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A Christmas Reminder

 David Alan Black 

Been pouring over According to Mark lately. Mark 8 is the key turning point in that Gospel. That observation is not unique with me. All agree that the focus of Mark's Gospel is on the cross. It will climax in Jesus' pronouncement in chapter 10 that he did not come to be served but to serve others and give his life as a ransom for many (10:45). But it is in chapter 8 where Jesus first reveals to his follows that his Messiahship is not going to be a warrior kind of rule that would defeat the Romans and establish God's rule on earth. No, Jesus came to conquer much greater foes than Roman soldiers. He came to defeat sin and death itself. "The Son of Man must suffer," he said, "and be rejected and be killed and after three days be raised." Peter then rebuked Jesus because he couldn't understand how Jesus' death could be part of God's sovereign purpose and plan. So Jesus rebukes Peter and adds: "If you truly want to be my disciple, Peter, you have to deny yourself and take up your cross as I must take up mine, and you must keep on following me."

The cross is at the very heart of Jesus' Messiahship, and it is to be at the heart of our discipleship. That's the message of Mark's Gospel in a nutshell. It's the very essence of Jesus' teaching. Bonhoeffer puts it beautifully this way: "When God calls a man or a woman, he bids them die." There is a cross at the center of our Christian life. Moreover, it is only in denying ourselves, our self-centeredness, that we can discover ourselves. If you are determined to live a selfish life, you will lose yourself, says Jesus. But if you're willing to lose yourself, to give yourself away in the service of God and of others, then you will find yourself.

It might be that some of us need this reminder at Christmas time. Some of us are asking for a Christianity without a cross. But there is no Christianity without the cross. And what I need constantly to do is to read and reread Mark's (that is, Peter's) portrayal of Jesus' life, at the very heart of which is the cross. For both Christ and us, the very same principle operates: Self-denial is the only way to self-fulfillment. There will be no reign without pain, no crown without a cross, for suffering is the path to glory. Without Christ's suffering, and without ours, the salvation of humankind will not be accomplished.

Are you familiar with the name Calvin Stowe?

He was a professor of Greek at Dartmouth College. But he was best known for being the husband of Harriet Beecher Stowe, whose Uncle Tom's Cabin became one of the most poignant denunciations of slavery ever written. Once, when his wife was touring England, he preached to a large crowd on Anti-Slavery Day. He rebuked his listeners for being hypocrites. You are proud, he told them, because although you abolished slavery years ago, 80 percent of the cotton picked in America is bought by you English. Slavery would die out, he said, if only you would boycott its cotton. He concluded his message by asking his audience a simple question: "Are you willing to sacrifice one penny of your profits to do away with slavery?" The crowd booed.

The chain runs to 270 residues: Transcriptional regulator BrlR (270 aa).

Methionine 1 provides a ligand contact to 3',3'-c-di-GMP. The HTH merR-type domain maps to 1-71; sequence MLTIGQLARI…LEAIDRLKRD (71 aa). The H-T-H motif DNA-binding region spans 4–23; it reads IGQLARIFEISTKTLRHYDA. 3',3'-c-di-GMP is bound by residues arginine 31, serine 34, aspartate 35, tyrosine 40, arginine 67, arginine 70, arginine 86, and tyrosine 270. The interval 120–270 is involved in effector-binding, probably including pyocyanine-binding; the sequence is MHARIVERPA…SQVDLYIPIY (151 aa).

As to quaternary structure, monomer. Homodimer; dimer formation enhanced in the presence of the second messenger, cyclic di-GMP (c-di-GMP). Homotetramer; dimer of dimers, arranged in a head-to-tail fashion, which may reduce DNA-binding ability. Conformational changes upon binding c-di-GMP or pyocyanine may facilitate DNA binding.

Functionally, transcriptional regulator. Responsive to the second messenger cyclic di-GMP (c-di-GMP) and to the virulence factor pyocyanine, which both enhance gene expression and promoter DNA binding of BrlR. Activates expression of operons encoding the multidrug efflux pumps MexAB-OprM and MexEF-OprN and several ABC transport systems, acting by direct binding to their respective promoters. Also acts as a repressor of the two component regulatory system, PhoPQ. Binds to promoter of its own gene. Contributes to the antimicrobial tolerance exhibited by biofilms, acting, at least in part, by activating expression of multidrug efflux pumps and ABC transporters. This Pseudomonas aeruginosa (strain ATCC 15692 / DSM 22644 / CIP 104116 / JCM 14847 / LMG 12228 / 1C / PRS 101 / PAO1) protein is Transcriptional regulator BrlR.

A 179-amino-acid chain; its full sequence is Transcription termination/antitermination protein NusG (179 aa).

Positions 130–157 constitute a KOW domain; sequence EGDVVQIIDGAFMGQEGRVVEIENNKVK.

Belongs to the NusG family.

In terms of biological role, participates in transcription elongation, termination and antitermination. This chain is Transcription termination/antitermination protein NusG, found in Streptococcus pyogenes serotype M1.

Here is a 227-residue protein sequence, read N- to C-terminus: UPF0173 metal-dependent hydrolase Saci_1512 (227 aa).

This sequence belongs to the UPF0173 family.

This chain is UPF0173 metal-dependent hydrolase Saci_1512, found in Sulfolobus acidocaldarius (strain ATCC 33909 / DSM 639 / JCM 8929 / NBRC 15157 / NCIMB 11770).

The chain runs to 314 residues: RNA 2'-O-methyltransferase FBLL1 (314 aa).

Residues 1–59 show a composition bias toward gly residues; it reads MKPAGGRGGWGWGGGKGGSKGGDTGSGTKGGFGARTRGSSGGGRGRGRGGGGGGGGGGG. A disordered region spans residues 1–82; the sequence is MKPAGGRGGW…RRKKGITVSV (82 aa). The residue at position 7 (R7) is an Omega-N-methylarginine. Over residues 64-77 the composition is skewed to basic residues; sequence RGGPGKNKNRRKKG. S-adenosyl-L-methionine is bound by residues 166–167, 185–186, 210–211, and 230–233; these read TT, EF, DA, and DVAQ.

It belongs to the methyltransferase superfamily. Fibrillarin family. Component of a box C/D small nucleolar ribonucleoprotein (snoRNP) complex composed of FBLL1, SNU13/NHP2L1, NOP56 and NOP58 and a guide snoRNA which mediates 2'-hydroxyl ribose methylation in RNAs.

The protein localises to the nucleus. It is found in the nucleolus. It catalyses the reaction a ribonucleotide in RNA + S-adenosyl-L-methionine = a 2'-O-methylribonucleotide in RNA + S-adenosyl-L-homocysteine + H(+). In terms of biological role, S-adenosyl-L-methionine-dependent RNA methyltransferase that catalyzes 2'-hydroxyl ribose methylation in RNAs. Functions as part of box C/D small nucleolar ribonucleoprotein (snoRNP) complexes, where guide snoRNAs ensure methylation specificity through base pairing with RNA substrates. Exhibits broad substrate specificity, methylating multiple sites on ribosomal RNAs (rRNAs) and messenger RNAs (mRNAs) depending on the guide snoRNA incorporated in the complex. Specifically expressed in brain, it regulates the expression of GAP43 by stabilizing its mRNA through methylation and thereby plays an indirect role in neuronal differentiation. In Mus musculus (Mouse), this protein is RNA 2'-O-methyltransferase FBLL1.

You've heard me say this a thousand times before, but I believe with all my heart that unless we in America divert the majority of our resources directly to the 10/40 window, selflessly partnering with local churches there and encouraging indigenous missionary movements, another year will come and go and nothing will have changed. My mind boggles. How could we possibly fail such a calling. The most unreached areas already have a host of missionaries recruited and trained for evangelism and church planting. They are ready to do this work intercultural, near-culturally, and cross-culturally. Yet the majority of work is yet to be done. This Christmas, I am determined to move forward as never before, believing the Lord will enable me to send out many more workers into the ripe harvest fields of Asia.

At this season of the year, might I encourage you to seek the Lord and see if he's asking you to help support one or more of these native missionaries. With as little as $30 per month you can begin to help support one of them, sending them to an unreached village that's waiting to hear the gospel -- the "Wonderful News" that Mark mentions in the opening verse of his Gospel. What better way to obey Jesus Christ's directive to evangelize all the world (Mark 16:15)?

Messiah, Son God,

Break me of the need to busy myself pursuing a life of ease and a sense of self-worth based on my accomplishments. Make me secure in who you are and who you have made me to be. Teach me what it means to truly follow you, to take up my cross, and to deny myself. I desire to be characterized by generosity. Give me the grace to see the needs of the lost billions and to share with them the many good gifts you've given me.

In your holy name, amen.

December 20, 2020

David Alan Black is the editor of

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